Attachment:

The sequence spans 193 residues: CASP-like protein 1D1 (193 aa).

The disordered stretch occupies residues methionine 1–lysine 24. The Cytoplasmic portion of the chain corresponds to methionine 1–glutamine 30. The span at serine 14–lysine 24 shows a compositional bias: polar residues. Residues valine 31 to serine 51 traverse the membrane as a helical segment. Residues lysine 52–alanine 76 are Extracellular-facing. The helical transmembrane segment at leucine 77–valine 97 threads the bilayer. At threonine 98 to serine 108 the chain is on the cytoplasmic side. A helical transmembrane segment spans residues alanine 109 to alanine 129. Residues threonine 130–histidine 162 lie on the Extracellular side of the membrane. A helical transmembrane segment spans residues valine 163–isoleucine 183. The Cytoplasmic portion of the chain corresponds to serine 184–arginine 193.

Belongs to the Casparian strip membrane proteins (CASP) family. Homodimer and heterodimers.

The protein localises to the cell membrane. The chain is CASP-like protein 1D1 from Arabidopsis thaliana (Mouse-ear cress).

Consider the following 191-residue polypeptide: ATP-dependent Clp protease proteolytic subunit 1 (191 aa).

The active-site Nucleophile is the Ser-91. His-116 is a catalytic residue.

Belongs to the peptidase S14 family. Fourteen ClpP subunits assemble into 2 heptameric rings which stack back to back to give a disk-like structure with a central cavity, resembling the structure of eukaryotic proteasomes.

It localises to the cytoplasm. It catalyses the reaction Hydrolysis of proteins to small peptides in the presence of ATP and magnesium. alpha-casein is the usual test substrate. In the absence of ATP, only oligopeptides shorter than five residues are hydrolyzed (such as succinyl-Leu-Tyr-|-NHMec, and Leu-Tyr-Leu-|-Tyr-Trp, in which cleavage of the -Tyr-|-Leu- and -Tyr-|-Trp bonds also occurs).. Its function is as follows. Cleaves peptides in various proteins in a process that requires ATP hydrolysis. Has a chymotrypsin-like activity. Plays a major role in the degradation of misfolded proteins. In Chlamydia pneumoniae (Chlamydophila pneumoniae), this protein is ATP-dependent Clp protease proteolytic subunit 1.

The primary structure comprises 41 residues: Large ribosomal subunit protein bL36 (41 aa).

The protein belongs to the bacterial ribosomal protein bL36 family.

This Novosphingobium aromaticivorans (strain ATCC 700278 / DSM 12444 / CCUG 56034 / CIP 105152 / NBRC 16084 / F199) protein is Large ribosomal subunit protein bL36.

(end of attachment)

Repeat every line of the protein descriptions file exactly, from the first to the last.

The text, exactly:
The sequence spans 193 residues: CASP-like protein 1D1 (193 aa).

The disordered stretch occupies residues methionine 1–lysine 24. The Cytoplasmic portion of the chain corresponds to methionine 1–glutamine 30. The span at serine 14–lysine 24 shows a compositional bias: polar residues. Residues valine 31 to serine 51 traverse the membrane as a helical segment. Residues lysine 52–alanine 76 are Extracellular-facing. The helical transmembrane segment at leucine 77–valine 97 threads the bilayer. At threonine 98 to serine 108 the chain is on the cytoplasmic side. A helical transmembrane segment spans residues alanine 109 to alanine 129. Residues threonine 130–histidine 162 lie on the Extracellular side of the membrane. A helical transmembrane segment spans residues valine 163–isoleucine 183. The Cytoplasmic portion of the chain corresponds to serine 184–arginine 193.

Belongs to the Casparian strip membrane proteins (CASP) family. Homodimer and heterodimers.

The protein localises to the cell membrane. The chain is CASP-like protein 1D1 from Arabidopsis thaliana (Mouse-ear cress).

Consider the following 191-residue polypeptide: ATP-dependent Clp protease proteolytic subunit 1 (191 aa).

The active-site Nucleophile is the Ser-91. His-116 is a catalytic residue.

Belongs to the peptidase S14 family. Fourteen ClpP subunits assemble into 2 heptameric rings which stack back to back to give a disk-like structure with a central cavity, resembling the structure of eukaryotic proteasomes.

It localises to the cytoplasm. It catalyses the reaction Hydrolysis of proteins to small peptides in the presence of ATP and magnesium. alpha-casein is the usual test substrate. In the absence of ATP, only oligopeptides shorter than five residues are hydrolyzed (such as succinyl-Leu-Tyr-|-NHMec, and Leu-Tyr-Leu-|-Tyr-Trp, in which cleavage of the -Tyr-|-Leu- and -Tyr-|-Trp bonds also occurs).. Its function is as follows. Cleaves peptides in various proteins in a process that requires ATP hydrolysis. Has a chymotrypsin-like activity. Plays a major role in the degradation of misfolded proteins. In Chlamydia pneumoniae (Chlamydophila pneumoniae), this protein is ATP-dependent Clp protease proteolytic subunit 1.

The primary structure comprises 41 residues: Large ribosomal subunit protein bL36 (41 aa).

The protein belongs to the bacterial ribosomal protein bL36 family.

This Novosphingobium aromaticivorans (strain ATCC 700278 / DSM 12444 / CCUG 56034 / CIP 105152 / NBRC 16084 / F199) protein is Large ribosomal subunit protein bL36.